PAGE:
- the procedure in this page is only recommended for those already familiar with kernel development. Others may want to rebuild an RPM (see Rebuilding OLPC kernel) to add or enable a module.
Building an OLPC kernel
After obtaining the OLPC source (and if desired, making changes), the following steps can be taken to build a kernel on any Fedora Core machine (Fedora 10 tested):
Go to the directory where the kernel source is copied (On my machine it is under /home/plug/workspace/olpc/kernel/source) and issue the following commands (issue the command "make help" for details):
make $PARAM distclean # Required only when doing a clean build from scratch i.e. all the previous configuration and binary files in this directory will be deleted. make $PARAM olpc_defconfig # The default configuration file for OLPC. Required if building the kernel for the first time. make $PARAM menuconfig # Provides a graphical interface for verifying and/or modifying the default configuration file. make $PARAM # Build the kernel and modules. make $PARAM modules_install # Root access is not required as the $OUTPUTDIR is a user(developer) accessible directory. make $PARAM install # Root access is not required as the $OUTPUTDIR is a user(developer) accessible directory. make $PARAM headers_install # Required only for development platforms.
In the above commands replace $PARAM with the following (refer $KERNEL_SRC_DIR/README and $KERNEL_SRC_DIR/Documentation/kbuild/makefiles.txt for details):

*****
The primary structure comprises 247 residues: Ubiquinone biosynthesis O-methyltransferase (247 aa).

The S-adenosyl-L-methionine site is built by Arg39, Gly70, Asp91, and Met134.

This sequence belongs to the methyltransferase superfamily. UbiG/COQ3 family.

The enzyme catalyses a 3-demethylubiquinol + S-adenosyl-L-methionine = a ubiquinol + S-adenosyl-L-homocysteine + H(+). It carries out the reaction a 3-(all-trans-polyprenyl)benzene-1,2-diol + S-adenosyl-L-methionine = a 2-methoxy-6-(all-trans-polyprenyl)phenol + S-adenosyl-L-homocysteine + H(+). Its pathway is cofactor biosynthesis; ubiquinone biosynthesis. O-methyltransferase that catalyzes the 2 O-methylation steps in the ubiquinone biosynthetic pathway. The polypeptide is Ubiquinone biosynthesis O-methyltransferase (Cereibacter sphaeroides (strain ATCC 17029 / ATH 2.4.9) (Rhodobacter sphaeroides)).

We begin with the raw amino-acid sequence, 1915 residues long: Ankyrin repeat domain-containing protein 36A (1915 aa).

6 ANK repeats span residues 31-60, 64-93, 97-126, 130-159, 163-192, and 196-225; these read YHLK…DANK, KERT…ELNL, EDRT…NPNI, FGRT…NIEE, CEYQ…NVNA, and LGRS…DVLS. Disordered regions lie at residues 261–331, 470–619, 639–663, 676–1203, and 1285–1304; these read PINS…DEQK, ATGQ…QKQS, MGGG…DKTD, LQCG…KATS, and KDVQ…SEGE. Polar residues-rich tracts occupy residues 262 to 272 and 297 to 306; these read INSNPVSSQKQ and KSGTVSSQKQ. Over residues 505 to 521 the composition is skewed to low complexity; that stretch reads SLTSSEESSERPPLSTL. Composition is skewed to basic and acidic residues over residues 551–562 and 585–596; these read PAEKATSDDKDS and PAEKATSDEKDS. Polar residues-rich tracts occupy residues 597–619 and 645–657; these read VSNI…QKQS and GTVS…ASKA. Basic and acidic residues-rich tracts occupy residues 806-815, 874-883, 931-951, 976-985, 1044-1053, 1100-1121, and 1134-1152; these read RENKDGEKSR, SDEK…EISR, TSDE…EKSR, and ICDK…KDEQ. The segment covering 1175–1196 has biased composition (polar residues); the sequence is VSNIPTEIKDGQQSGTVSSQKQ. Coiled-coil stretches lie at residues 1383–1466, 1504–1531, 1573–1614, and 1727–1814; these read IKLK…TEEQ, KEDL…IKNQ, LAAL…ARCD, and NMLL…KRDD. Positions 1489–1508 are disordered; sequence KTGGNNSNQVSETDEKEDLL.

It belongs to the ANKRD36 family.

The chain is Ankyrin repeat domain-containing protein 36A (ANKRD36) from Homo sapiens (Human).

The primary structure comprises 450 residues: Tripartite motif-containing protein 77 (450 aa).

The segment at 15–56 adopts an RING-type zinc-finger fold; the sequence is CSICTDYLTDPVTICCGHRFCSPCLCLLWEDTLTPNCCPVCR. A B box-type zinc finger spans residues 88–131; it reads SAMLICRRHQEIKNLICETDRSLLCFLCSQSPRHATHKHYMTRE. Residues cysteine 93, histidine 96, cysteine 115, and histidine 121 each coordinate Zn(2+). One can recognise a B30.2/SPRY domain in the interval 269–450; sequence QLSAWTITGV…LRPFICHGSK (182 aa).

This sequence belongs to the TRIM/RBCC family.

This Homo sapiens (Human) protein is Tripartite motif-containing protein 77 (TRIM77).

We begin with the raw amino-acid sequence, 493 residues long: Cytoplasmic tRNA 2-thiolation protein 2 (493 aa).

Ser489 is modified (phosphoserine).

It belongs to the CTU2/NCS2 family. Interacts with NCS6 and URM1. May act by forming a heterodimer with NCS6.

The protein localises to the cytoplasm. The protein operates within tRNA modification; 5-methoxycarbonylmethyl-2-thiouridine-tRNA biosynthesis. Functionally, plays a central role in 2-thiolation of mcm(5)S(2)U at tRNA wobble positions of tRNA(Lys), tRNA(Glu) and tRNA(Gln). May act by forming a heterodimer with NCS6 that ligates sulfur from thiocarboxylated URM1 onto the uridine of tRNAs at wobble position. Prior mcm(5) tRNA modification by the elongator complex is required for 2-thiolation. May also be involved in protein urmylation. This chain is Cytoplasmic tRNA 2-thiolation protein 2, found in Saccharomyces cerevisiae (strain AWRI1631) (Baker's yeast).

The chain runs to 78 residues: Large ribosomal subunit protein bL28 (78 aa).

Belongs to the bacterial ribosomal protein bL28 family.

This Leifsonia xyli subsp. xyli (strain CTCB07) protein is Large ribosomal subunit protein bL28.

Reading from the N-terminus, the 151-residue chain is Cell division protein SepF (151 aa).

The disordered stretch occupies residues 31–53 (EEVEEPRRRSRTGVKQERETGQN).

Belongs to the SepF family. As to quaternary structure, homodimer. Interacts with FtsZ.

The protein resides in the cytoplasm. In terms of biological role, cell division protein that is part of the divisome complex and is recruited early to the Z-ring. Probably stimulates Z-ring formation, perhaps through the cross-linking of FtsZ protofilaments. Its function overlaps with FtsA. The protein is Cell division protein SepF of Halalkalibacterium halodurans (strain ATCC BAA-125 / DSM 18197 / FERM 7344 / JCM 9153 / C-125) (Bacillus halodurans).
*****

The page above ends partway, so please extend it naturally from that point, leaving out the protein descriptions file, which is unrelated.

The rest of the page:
0=$OUTPUTDIR ARCH=i386 INSTALL_MOD_STRIP=1 INSTALL_MOD_PATH=$OUTPUTDIR INSTALL_PATH=$OUTPUTDIR INSTALL_HDR_PATH=$OUTPUTDIR
here $OUTPUTDIR is the directory where you want the kernel binary to be copied, e.g. On my build machine it is /home/plug/workspace/olpc/kernel/install. The advantage of having a custom install directory is that you do not require root access and avoid accidentally overwriting the kernel on your build machine.
After installing the kernel, go to $OUTPUTDIR and archive the kernel and the modules as follows:
tar zcvf kern.tar.gz vmlinuz-$VERS System.map-$VERS lib/modules/$VERS
Replace $VERS above with the proper kernel version that has been built.
Assuming everything builds correctly, you will be left with kern.tar.gz. This can be copied over to an XO laptop, and the following steps will install the kernel (again, replacing $VERS with the kernel version). Open the terminal activity on the XO and issue the following commands:
su # Change to root. mkdir /tmp/newkernel ; cd /tmp/newkernel # Issue following commands after copying kern.tar.gz to /tmp/newkernel tar zxvf kern.tar.gz cp System.map-$VERS /versions/boot/current/boot/ cp vmlinuz-$VERS /versions/boot/current/boot/ ln -sf /versions/boot/current/boot/vmlinuz-$VERS /versions/boot/current/boot/vmlinuz cp -r lib/modules/$VERS /lib/modules/
If not booting off NAND, you'll probably want to skip the /versions/boot/current/ prefix on the paths above. A limited number of kernel modules are required by the ramdisk during the boot process; if you need to update the ramdisk, these additional steps are also necessary:
mkdir /tmp/newrdimg ; cd /tmp/newrdimg zcat /versions/boot/current/boot/olpcrd.img | cpio -i cp -r /lib/modules/$VERS lib/modules/ find . -print | cpio -H newc -o | gzip -9 > /versions/boot/current/boot/olpcrd.img-$VERS ln -sf /versions/boot/current/boot/olpcrd.img-$VERS /versions/boot/current/boot/olpcrd.img
Reboot the XO. Open the terminal activity and issue the following command to verify that the XO is running the $VERS kernel:
I [wmb] found it necessary to do "depmod" after rebooting, then to reboot again afterwards. The symptom - before depmod - was that "lsmod" displayed nothing, and various things like access to USB sticks did not work.